[Show abstract][Hide abstract] ABSTRACT: Structural and metabolic alterations in prefrontal brain areas, including the subgenual (SGPFC), medial (MPFC) and dorsolateral prefrontal cortex (DLPFC), have been shown in major depressive disorder (MDD). Still it remains largely unknown how brain connectivity within these regions is altered at the level of neuronal oscillations. Therefore, the goal was to analyze prefrontal electroencephalographic phase synchronization in MDD and its changes after antidepressant treatment. In 60 unmedicated patients and 60 healthy controls (HC), a 15-min resting electroencephalogram (EEG) was recorded in subjects at baseline and in a subgroup of patients after 2 weeks of antidepressant medication. EEG functional connectivity between the SGPFC and the MPFC/DLPFC was assessed with eLORETA (low resolution brain electromagnetic tomography) by means of lagged phase synchronization. At baseline, patients revealed increased prefrontal connectivity at the alpha frequency between the SGPFC and the left DLPFC/MPFC. After treatment, an increased connectivity between the SGPFC and the right DLPFC/MPFC at the beta frequency was found for MDD. A positive correlation was found for baseline beta connectivity and reduction in scores on the Hamilton Depression Rating Scale. MDD is characterized by increased EEG functional connectivity within frontal brain areas. These EEG markers of disturbed neuronal communication might have potential value as biomarkers.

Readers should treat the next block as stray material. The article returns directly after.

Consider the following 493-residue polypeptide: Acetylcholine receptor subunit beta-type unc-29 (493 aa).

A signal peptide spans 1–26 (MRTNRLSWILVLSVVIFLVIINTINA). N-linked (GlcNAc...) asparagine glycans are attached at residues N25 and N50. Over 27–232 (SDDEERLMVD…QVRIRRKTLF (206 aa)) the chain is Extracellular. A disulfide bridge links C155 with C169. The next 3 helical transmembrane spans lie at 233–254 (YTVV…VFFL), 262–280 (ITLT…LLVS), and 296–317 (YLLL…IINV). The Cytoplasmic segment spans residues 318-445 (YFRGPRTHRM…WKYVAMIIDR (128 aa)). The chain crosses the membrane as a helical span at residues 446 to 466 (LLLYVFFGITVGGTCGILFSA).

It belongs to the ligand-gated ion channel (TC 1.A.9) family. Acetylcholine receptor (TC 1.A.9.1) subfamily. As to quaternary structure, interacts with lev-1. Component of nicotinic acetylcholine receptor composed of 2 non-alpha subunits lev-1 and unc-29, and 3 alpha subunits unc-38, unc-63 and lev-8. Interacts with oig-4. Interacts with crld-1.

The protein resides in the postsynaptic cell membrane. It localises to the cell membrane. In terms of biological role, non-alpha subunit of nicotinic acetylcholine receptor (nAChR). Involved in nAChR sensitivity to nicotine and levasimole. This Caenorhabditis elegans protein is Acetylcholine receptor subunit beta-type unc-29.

Psychiatry Research Neuroimaging 01/2014; · 3.36 Impact Factor